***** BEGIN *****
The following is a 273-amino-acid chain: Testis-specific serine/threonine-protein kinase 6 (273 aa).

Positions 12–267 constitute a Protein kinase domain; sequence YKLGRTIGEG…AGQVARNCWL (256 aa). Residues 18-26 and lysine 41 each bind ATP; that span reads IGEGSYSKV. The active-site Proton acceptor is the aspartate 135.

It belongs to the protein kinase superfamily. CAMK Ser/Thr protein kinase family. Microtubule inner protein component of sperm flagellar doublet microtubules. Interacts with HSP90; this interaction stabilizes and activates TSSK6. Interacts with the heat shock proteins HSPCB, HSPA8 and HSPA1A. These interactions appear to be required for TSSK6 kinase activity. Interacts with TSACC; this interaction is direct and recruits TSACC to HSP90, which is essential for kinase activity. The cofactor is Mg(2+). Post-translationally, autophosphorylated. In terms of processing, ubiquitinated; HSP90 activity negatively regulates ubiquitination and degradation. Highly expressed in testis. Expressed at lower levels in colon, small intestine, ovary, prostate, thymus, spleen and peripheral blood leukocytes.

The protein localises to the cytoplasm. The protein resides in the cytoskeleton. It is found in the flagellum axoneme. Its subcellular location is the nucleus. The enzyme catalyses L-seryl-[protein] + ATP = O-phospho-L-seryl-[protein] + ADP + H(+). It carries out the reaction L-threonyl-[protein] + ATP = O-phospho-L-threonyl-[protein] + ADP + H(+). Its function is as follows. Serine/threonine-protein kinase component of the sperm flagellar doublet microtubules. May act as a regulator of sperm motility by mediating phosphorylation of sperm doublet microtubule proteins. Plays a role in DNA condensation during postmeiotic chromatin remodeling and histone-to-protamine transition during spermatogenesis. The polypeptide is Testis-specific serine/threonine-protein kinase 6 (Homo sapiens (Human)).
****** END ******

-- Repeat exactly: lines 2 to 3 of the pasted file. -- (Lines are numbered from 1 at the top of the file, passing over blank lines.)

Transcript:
Positions 12–267 constitute a Protein kinase domain; sequence YKLGRTIGEG…AGQVARNCWL (256 aa). Residues 18-26 and lysine 41 each bind ATP; that span reads IGEGSYSKV. The active-site Proton acceptor is the aspartate 135.

It belongs to the protein kinase superfamily. CAMK Ser/Thr protein kinase family. Microtubule inner protein component of sperm flagellar doublet microtubules. Interacts with HSP90; this interaction stabilizes and activates TSSK6. Interacts with the heat shock proteins HSPCB, HSPA8 and HSPA1A. These interactions appear to be required for TSSK6 kinase activity. Interacts with TSACC; this interaction is direct and recruits TSACC to HSP90, which is essential for kinase activity. The cofactor is Mg(2+). Post-translationally, autophosphorylated. In terms of processing, ubiquitinated; HSP90 activity negatively regulates ubiquitination and degradation. Highly expressed in testis. Expressed at lower levels in colon, small intestine, ovary, prostate, thymus, spleen and peripheral blood leukocytes.